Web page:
Orphaned by the 1967 collapse of the Silver Bridge in Point Pleasant, West Virginia, Sissy and her dysfunctional brother Howie, have only ever known a life of deprivation and poverty. Barely subsisting on the social security checks Sissy draws every month for heart trouble, she supplements the paltry checks with scant earnings from digging and selling medicinal roots she finds in the mountains around she and her brother's shack. Now, in 1997, from a chance encounter with an earnest and well-meaning, if misguided, agent from the National Park Services, Sissy learns of the rare and extremely valuable Snakeroot, and pins to it her hopes of one day building a real home for herself and her brother. However, the secret passions of the men around her, to win her affections or locate the elusive Mothman, conspire and collide to derail Sissy's dream of ever having a real home to call her own. Faith in family, love, and the supernatural order of this reality, and others, are tested.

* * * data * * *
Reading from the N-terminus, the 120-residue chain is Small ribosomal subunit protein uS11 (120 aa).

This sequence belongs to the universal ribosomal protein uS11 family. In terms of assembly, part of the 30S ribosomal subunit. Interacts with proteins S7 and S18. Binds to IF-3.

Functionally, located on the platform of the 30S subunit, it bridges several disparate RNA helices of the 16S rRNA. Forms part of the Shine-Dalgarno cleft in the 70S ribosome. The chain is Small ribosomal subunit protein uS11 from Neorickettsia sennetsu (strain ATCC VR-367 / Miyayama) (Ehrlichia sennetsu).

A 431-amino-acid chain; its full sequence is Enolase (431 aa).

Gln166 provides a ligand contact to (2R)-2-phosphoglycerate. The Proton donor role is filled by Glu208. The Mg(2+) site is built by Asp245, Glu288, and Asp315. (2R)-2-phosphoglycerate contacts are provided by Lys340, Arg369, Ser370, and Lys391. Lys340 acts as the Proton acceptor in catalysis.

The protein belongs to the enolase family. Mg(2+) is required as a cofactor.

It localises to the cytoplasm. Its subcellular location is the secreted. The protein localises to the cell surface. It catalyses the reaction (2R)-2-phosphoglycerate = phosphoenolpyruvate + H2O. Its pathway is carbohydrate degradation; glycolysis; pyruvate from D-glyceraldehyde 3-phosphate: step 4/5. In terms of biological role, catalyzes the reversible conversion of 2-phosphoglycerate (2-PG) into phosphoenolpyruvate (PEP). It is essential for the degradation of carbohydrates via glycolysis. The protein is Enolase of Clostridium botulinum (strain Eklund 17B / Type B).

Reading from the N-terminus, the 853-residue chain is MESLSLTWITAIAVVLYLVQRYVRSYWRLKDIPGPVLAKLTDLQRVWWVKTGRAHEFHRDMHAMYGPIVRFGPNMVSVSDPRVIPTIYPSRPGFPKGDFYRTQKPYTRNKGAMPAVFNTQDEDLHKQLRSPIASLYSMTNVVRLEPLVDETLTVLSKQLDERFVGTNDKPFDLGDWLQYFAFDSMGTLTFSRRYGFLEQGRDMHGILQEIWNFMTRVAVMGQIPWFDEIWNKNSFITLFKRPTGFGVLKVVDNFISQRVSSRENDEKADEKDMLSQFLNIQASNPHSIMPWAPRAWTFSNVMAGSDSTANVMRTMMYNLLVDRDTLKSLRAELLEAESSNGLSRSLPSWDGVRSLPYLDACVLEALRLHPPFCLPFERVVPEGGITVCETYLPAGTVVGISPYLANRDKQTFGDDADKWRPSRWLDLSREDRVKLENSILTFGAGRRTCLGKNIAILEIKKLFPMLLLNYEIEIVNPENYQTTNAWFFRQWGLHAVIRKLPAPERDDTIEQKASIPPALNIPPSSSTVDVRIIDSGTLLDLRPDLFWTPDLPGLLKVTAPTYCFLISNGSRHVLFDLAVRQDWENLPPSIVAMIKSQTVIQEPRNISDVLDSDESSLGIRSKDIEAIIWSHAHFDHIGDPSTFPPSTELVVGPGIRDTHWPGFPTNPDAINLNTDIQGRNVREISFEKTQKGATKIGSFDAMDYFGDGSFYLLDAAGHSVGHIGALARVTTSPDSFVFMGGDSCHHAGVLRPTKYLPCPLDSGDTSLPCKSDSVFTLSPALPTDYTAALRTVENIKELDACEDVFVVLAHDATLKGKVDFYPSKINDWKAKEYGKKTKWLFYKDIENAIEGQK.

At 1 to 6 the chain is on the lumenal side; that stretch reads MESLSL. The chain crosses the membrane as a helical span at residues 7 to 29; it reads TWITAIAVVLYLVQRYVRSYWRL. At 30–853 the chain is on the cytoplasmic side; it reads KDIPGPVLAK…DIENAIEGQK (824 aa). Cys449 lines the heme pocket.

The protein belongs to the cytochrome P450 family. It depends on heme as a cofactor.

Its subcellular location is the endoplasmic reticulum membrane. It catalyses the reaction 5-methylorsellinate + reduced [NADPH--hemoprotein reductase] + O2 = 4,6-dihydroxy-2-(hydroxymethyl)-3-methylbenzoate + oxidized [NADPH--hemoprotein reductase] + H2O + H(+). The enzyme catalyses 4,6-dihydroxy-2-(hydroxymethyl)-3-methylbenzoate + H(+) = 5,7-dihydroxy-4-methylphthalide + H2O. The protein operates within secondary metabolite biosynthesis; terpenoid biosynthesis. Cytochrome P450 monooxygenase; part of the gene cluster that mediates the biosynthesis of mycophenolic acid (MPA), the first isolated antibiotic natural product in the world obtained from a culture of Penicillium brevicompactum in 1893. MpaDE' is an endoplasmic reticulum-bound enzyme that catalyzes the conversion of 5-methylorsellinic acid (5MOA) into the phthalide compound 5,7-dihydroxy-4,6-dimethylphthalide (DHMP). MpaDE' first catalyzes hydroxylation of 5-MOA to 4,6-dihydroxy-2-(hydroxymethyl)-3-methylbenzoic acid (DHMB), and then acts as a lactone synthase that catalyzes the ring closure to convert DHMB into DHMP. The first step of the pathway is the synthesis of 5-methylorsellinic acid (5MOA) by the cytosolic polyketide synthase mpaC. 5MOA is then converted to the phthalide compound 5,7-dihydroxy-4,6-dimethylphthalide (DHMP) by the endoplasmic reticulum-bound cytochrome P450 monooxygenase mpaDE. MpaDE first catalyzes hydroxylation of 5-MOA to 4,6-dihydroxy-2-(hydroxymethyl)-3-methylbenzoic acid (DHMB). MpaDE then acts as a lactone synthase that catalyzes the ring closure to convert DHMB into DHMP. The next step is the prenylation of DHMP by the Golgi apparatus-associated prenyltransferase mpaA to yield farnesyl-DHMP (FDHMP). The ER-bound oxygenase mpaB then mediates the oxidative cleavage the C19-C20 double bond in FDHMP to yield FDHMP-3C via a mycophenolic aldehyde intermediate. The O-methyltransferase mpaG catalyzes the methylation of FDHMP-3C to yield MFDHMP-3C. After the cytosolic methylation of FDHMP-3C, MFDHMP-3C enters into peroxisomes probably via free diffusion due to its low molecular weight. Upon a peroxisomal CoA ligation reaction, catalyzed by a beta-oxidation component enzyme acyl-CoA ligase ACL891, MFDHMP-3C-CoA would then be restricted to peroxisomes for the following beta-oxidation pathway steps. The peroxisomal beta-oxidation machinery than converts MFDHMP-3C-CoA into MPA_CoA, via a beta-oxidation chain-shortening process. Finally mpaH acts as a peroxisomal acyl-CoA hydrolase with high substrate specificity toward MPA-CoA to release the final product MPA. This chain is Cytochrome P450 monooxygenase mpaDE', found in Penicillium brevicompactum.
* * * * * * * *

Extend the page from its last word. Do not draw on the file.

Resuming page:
October 6, 2016
Roast by Harry Wood
An odd question: do you know how you want your funeral to go? Some have thought about it - while others haven't. Sam Warner knows and has made it clear. He wants his friends and family to roast the living hell out of him!
In a surprising mix of stand-up and theatre, Harry Wood brings us a conversation about mental health and comedy, friendships and tragedy. It is deeply funny and oddly touching.
Harry Wood is a writer, comedian and actor from Andover, Massachusetts. He is currently a senior at Northwestern University, where he is studying theatre with a focus in performance, playwriting, and screenwriting. He is the host of two podcasts, Overpourers: A Bar Rescue Podcast and the Week in Revue, and he performs regularly at The Second City, and the Annoyance Theatre. His next project is an adaptation and live-reading of "Burnt," Bradley Cooper's badboy chef movie, which he is co-directing with Joshua Dallas Razo. He hopes you like this play, which he has had to repeatedly reassure his mom is not about him.